By D. Lanier Shook June 6, 2018
One of the most interesting sights I’ve seen are different kinds of militaria on display. Typically these are gate-guards — retired pieces of hardware placed at military bases, museums, parks, or veterans halls. But when I visited Athens, Georgia I saw a whole different kind of militaria.
Athens, Georgia is an eclectic college town in the mountains of North Georgia. Visitors from Asheville will feel right at home among the small shops, the historic downtown, and the hills. Athens shares alot with Asheville, including preserving its past. Athens’ city hall is a Renaissance Revival style building in perfect condition and out front is my one of a kind find.
It is a double barrel cannon the only one in existence. It was designed during the American Civil War by a member of Athens Home Guard who hoped it would be a decisive anti-personnel weapon. Their idea was to load both barrels with a chain connecting the two cannonballs. But technical failures turned the idea into a fascinating gate guard.
The cannon is one of the most interesting pieces of militaria I’ve ever seen and the concept is actually based on reality. Naval vessels would fire “chain shot” to take down enemy masts and rigging, but apparently they never cast the barrels together. However, this was fired from one barrel, not two. According to this article in Wikipedia, it was actually used during the Civil War by Union artillery at Gettysburg. The article references a similar type of shell that can be fired from a shotgun that I’ve also heard of.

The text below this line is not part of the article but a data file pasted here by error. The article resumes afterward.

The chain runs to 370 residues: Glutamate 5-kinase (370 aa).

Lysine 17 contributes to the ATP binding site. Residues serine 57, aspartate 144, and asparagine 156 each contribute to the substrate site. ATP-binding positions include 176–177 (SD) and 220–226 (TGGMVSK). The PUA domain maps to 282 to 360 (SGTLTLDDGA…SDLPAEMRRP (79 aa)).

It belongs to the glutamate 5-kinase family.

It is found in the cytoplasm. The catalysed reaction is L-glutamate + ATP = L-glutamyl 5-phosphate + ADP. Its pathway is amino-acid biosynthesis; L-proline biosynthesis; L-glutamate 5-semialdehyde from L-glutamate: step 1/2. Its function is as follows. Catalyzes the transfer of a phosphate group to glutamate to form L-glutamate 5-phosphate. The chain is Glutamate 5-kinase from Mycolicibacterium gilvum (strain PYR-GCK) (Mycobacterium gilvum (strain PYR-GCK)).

The cannon is a must see for Civil War enthusiasts, military historians, or Southern historians. Athens is an easy two hour’s drive from Asheville especially if you take Exit 166 off I-85. This is the Highway 106 through Carnesville and Ila. Not only is it an incredible two lane and not only does it takes you directly to Athens, but it goes through some beautiful North Georgia country. Here are a few websites that will give you more information.
A short history of the restoration of Athens City Hall, including how the eagle weather vane was damaged when they shot at it to drive off pigeons.